||This movie won Oscars for Best Actor (Daniel Day-Lewis) and Supporting Actress (Brenda Fricker.)||
'My Left Foot' (R)By Hal Hinson
Washington Post Staff Writer
December 20, 1989
Jim Sheridan's "My Left Foot" must be the most passionately empathetic film about a physical affliction ever made. As Christy Brown, the Dublin-born painter-writer afflicted with cerebral palsy, Daniel Day-Lewis clenches his teeth so hard and blinks so ferociously that you'd think he was trying to force steam out of his ears. With his frail body straining against itself, his neck twisted and his hands stretched out to full length, he tortures each word out of himself, as if he were ripping them out of his flesh. And we feel that in watching him we're watching the essential struggle -- not just a man fighting against his disease, but the fight to communicate that everyone wages.
There's great violence in these scenes; it's a grim spectacle and not at all easy to watch. But Day-Lewis and the Irish playwright-director Sheridan plunge us into the hell of this wrecked body so deeply that we can't look away. This astounding young actor spares himself nothing. He takes the intensity of Christy's emotions to a point almost past belief, and way past the point where we expect most actors to stop. He confronts us with Christy's physical wretchedness, his anger and frustration and self-pity and sexual aggressiveness, and asks for not one shred of mercy, not one tear. The results are devastating and unforgettable. If a performance can leave scars, this one will.
The movie begins in 1959, but leaps back to 1932 with Christy's arrival into a family of 13 children. From the start, the assumption is that Christy (who as a young boy is played compellingly by Hugh O'Conor) is mentally as well as physically impaired, and for his early years, he's plopped on a blanket under the stairs where he can listen in on the family rabble. Unable to express himself, Christy wriggles on the floor, sending impassioned, silent pleadings with his eyes. One day, though, while his sister is struggling with a math problem, Christy grasps a shard of chalk between his toes and scribbles out the answer, only to be misunderstood and, once again, assumed to be an idiot.
The utter futility of this dark sequence is matched only by the elation of the scene in which he finally triumphs by painfully scratching out a single word -- MOTHER -- with chalk on the floor, and is carried into a pub on his father's shoulder, like a conquering hero. In the hands of another director, this might seem intolerably maudlin -- triumphal in a commonplace way. But Sheridan underplays the uplift. What he emphasizes in these scenes is the desperation in Christy's expression, and how his physical pain is dwarfed by his emotional anguish at being locked away inside himself.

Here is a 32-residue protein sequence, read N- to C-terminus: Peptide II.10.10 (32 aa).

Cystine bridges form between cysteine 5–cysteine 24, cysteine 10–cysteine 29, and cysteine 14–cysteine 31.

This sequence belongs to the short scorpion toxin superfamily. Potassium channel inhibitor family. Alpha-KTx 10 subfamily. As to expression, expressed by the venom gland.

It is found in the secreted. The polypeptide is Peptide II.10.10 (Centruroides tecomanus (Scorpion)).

Later, as he grows older and he begins working with an attractive young doctor (Fiona Shaw) to sharpen his ability to talk, we see these torments deepen into a soulful, adult suffering. These new disappointments are different from his earlier ones, and as his relationship with this doctor grows and he becomes more articulate, his mother (Brenda Fricker) begins to fear that his hopes of a normal life, with expectations of a normal love life and a family, will be raised only to be cruelly dashed.
When the crash finally arrives, Christy is overwhelmed and resolves to kill himself, and if there is an image in movies more devastating than the sight of him struggling to slash his wrists with a razor clenched between his toes, I haven't seen it. This crisis is the film's emotional center -- its point of no return. Unable to kill himself, Christy resolves to continue on, but in no way does he soften his fury. By this stage, Christy has had a critically celebrated show of the watercolors he paints with his toes. What's more, he's developed his own style of mordant, impudent wit. Behind it all, we sense his inner darkness. At its base, "My Left Foot" is a lesson in the function of rage. It shows us how Christy's struggles are translated into art and, in particular, into cleareyed, angry comedy.
As magnificently fierce as Day-Lewis is, the film is far from a one-man show. The movie Sheridan has built around him has a pitch-perfect dryness and simplicity; there's never a misstep or false note in the way that the director and Jack Conroy, his cinematographer, re-create this cramped, poverty-stricken Irish-Catholic existence.
The performances, too, are burly and robust, especially Fricker's characterization of Christy's stubbornly protective mother. Also, Ray McAnally's performance as his father has a boisterous, pub-crawling energy. And as Sheila, the nurse who meets him during one of his rare public appearances (and eventually becomes his wife), Alison Whelan has a working-class hardheadedness that allows her to meet Christy's gaze straight on, without flinching or falling into pity.
"My Left Foot" is gloriously exultant and hilariously unexpected, but I admit that when I had a chance to see it earlier this summer in England, I studiously avoided it despite the uniformly favorable reviews. All my resistance, though, was overwhelmed virtually in an instant. Sheridan and his great young star have universalized their broken hero. When Christy and Sheila sit together -- she reading the autobiography on which this film is based, and he sipping whiskey out of a straw -- we see the man, not the disability. Flirting shamelessly, Christy eventually asks his companion out, and though she has other plans, his passion is too great for her to resist. Twisted in his wheelchair, with his lapels splattered with renegade saliva, he seems the most unlikely of lovers. But there's a powerful wickedness in those hooded eyes. However bent his body may be, the spirit behind is in full flower, potent, ready for anything.
My Left Foot is rated R
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